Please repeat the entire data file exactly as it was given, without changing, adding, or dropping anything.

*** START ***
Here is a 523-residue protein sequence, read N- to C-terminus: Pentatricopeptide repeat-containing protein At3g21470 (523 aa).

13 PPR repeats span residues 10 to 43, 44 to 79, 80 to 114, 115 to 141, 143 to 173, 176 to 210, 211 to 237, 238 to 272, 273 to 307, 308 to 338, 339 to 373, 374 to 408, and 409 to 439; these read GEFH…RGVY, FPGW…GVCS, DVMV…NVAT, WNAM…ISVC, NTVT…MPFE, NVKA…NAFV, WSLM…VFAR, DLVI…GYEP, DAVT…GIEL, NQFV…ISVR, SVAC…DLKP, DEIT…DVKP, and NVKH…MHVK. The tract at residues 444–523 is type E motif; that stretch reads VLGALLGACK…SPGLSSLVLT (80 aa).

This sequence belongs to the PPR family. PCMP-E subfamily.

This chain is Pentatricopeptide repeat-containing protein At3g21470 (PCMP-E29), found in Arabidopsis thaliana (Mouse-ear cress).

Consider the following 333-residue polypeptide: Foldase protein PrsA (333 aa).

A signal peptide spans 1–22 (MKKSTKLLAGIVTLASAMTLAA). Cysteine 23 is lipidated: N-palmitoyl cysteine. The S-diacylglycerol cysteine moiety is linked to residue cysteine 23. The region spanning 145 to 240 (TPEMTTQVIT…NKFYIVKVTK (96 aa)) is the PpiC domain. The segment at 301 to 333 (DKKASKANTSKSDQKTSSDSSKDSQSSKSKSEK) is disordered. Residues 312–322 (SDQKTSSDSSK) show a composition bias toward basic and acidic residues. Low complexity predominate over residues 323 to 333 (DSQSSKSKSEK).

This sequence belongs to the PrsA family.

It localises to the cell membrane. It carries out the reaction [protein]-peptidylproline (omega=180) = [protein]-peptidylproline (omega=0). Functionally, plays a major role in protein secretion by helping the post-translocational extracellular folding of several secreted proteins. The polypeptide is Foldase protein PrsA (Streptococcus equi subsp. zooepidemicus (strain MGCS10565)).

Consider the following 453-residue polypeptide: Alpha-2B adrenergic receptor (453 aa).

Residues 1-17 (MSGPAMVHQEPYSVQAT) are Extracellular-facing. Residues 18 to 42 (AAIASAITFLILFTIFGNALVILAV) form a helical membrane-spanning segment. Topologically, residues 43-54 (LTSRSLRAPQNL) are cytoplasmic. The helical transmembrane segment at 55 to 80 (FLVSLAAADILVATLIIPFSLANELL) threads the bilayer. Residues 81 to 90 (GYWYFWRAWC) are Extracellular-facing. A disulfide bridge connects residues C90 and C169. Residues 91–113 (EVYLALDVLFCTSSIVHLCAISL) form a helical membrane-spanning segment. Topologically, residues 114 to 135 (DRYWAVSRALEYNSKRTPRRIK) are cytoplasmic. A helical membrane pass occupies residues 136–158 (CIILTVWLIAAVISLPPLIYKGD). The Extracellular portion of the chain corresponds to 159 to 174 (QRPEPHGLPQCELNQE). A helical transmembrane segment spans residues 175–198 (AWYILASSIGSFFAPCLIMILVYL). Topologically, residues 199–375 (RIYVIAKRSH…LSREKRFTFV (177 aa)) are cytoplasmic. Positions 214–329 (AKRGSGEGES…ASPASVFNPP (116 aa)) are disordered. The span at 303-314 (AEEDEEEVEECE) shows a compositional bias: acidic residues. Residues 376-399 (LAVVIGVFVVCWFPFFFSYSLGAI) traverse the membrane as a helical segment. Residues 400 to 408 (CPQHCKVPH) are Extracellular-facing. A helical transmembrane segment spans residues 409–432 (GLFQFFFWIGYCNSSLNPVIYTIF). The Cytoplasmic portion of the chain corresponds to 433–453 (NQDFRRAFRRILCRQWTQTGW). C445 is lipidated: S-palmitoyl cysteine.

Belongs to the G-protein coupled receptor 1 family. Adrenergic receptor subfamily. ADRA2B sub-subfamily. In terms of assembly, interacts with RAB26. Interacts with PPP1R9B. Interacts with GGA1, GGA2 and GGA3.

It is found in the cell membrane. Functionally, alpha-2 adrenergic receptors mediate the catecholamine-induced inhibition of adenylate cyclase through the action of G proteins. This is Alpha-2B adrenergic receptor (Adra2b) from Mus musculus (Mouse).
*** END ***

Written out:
Here is a 523-residue protein sequence, read N- to C-terminus: Pentatricopeptide repeat-containing protein At3g21470 (523 aa).

13 PPR repeats span residues 10 to 43, 44 to 79, 80 to 114, 115 to 141, 143 to 173, 176 to 210, 211 to 237, 238 to 272, 273 to 307, 308 to 338, 339 to 373, 374 to 408, and 409 to 439; these read GEFH…RGVY, FPGW…GVCS, DVMV…NVAT, WNAM…ISVC, NTVT…MPFE, NVKA…NAFV, WSLM…VFAR, DLVI…GYEP, DAVT…GIEL, NQFV…ISVR, SVAC…DLKP, DEIT…DVKP, and NVKH…MHVK. The tract at residues 444–523 is type E motif; that stretch reads VLGALLGACK…SPGLSSLVLT (80 aa).

This sequence belongs to the PPR family. PCMP-E subfamily.

This chain is Pentatricopeptide repeat-containing protein At3g21470 (PCMP-E29), found in Arabidopsis thaliana (Mouse-ear cress).

Consider the following 333-residue polypeptide: Foldase protein PrsA (333 aa).

A signal peptide spans 1–22 (MKKSTKLLAGIVTLASAMTLAA). Cysteine 23 is lipidated: N-palmitoyl cysteine. The S-diacylglycerol cysteine moiety is linked to residue cysteine 23. The region spanning 145 to 240 (TPEMTTQVIT…NKFYIVKVTK (96 aa)) is the PpiC domain. The segment at 301 to 333 (DKKASKANTSKSDQKTSSDSSKDSQSSKSKSEK) is disordered. Residues 312–322 (SDQKTSSDSSK) show a composition bias toward basic and acidic residues. Low complexity predominate over residues 323 to 333 (DSQSSKSKSEK).

This sequence belongs to the PrsA family.

It localises to the cell membrane. It carries out the reaction [protein]-peptidylproline (omega=180) = [protein]-peptidylproline (omega=0). Functionally, plays a major role in protein secretion by helping the post-translocational extracellular folding of several secreted proteins. The polypeptide is Foldase protein PrsA (Streptococcus equi subsp. zooepidemicus (strain MGCS10565)).

Consider the following 453-residue polypeptide: Alpha-2B adrenergic receptor (453 aa).

Residues 1-17 (MSGPAMVHQEPYSVQAT) are Extracellular-facing. Residues 18 to 42 (AAIASAITFLILFTIFGNALVILAV) form a helical membrane-spanning segment. Topologically, residues 43-54 (LTSRSLRAPQNL) are cytoplasmic. The helical transmembrane segment at 55 to 80 (FLVSLAAADILVATLIIPFSLANELL) threads the bilayer. Residues 81 to 90 (GYWYFWRAWC) are Extracellular-facing. A disulfide bridge connects residues C90 and C169. Residues 91–113 (EVYLALDVLFCTSSIVHLCAISL) form a helical membrane-spanning segment. Topologically, residues 114 to 135 (DRYWAVSRALEYNSKRTPRRIK) are cytoplasmic. A helical membrane pass occupies residues 136–158 (CIILTVWLIAAVISLPPLIYKGD). The Extracellular portion of the chain corresponds to 159 to 174 (QRPEPHGLPQCELNQE). A helical transmembrane segment spans residues 175–198 (AWYILASSIGSFFAPCLIMILVYL). Topologically, residues 199–375 (RIYVIAKRSH…LSREKRFTFV (177 aa)) are cytoplasmic. Positions 214–329 (AKRGSGEGES…ASPASVFNPP (116 aa)) are disordered. The span at 303-314 (AEEDEEEVEECE) shows a compositional bias: acidic residues. Residues 376-399 (LAVVIGVFVVCWFPFFFSYSLGAI) traverse the membrane as a helical segment. Residues 400 to 408 (CPQHCKVPH) are Extracellular-facing. A helical transmembrane segment spans residues 409–432 (GLFQFFFWIGYCNSSLNPVIYTIF). The Cytoplasmic portion of the chain corresponds to 433–453 (NQDFRRAFRRILCRQWTQTGW). C445 is lipidated: S-palmitoyl cysteine.

Belongs to the G-protein coupled receptor 1 family. Adrenergic receptor subfamily. ADRA2B sub-subfamily. In terms of assembly, interacts with RAB26. Interacts with PPP1R9B. Interacts with GGA1, GGA2 and GGA3.

It is found in the cell membrane. Functionally, alpha-2 adrenergic receptors mediate the catecholamine-induced inhibition of adenylate cyclase through the action of G proteins. This is Alpha-2B adrenergic receptor (Adra2b) from Mus musculus (Mouse).